New-school Collaboration with Old-school Resources

“Many ideas grow better when transplanted into another mind than the one where they sprang up.”  Oliver Wendell Holmes

I feel like I’m constantly swimming against the tide of independence. It would be so much easier if I could just do things myself. It would save time. It would save energy. It would ensure that I never have to be uncomfortable and that I can have everything my own way.

Ahhh… the pitfalls of collaboration. In a collaborative environment, no one out-ranks anyone else. Everyone’s ideas are important, valid and useful. It takes time. It takes energy. It takes more than tolerance; it takes acceptance. It takes letting go.

How can we avoid our tendency to take our load and “do it ourselves”?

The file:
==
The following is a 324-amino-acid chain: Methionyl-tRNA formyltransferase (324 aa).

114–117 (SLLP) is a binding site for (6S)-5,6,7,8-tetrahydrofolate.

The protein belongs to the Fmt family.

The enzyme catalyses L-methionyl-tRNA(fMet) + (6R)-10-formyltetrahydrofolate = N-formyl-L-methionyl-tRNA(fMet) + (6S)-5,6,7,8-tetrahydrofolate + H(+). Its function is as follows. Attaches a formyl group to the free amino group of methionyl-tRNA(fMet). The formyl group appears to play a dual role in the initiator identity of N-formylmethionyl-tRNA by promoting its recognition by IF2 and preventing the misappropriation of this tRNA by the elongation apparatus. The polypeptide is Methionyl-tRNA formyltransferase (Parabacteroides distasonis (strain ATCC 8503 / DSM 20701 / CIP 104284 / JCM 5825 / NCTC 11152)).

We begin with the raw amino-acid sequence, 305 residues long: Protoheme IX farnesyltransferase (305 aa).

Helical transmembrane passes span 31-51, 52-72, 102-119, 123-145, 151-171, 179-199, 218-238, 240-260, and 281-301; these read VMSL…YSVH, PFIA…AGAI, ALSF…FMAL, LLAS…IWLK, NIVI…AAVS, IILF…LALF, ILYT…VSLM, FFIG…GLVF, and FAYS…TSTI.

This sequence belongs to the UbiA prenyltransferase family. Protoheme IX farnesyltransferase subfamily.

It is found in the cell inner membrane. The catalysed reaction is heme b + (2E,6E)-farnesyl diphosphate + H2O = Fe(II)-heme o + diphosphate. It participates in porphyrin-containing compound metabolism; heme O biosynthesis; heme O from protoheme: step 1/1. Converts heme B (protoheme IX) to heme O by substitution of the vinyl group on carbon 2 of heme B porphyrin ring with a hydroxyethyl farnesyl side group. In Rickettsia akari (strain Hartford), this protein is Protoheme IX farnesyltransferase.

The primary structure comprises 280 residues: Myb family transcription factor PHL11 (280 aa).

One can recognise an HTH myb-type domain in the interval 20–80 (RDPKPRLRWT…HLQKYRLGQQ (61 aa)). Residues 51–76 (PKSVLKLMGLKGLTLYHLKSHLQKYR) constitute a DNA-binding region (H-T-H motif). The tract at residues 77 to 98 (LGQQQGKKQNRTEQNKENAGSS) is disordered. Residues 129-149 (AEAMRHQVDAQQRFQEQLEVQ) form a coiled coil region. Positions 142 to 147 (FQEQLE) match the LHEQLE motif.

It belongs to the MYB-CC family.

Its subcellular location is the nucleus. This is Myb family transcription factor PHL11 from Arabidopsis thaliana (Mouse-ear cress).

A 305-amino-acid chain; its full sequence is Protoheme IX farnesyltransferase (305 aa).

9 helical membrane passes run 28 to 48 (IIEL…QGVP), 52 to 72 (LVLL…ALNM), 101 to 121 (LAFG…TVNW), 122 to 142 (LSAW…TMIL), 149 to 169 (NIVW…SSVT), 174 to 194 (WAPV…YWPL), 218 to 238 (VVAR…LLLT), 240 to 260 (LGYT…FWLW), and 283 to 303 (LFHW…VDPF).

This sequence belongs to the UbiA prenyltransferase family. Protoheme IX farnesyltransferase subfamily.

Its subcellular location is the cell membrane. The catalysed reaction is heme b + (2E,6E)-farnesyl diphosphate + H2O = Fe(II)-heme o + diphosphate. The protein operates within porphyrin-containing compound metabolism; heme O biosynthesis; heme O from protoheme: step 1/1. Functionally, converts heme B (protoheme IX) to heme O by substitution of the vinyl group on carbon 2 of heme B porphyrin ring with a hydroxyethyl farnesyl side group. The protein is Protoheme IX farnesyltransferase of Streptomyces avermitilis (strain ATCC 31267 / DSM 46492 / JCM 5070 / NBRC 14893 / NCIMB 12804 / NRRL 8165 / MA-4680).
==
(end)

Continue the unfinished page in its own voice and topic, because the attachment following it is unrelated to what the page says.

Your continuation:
We have to constantly and strategically build collaboration into every part of anything the team does. At first it may seem forced but after a time, it will seem natural that we seek each other out when we create something for the team.

Last week, we had a team planning session for our next Integrated Inquiry. Before I even had any weight on my ideas for the unit, I ensured that we had discussed our ideas as a team.

“I never did anything alone. Whatever was accomplished in this country was accomplished collectively.” Golda Meir

I set up an old-school piece of butcher’s paper and organised it into the sections of the Integrated Inquiry. I provided everyone with post-it-notes and markers. I asked someone to give an introduction about the genesis of the inquiry and reminded the team about Bloom’s Taxonomy, Habits of Mind and Gardiner’s Intelligences.

Following this, we spent 10 minutes brainstorming on post-it-notes. This was the outcome: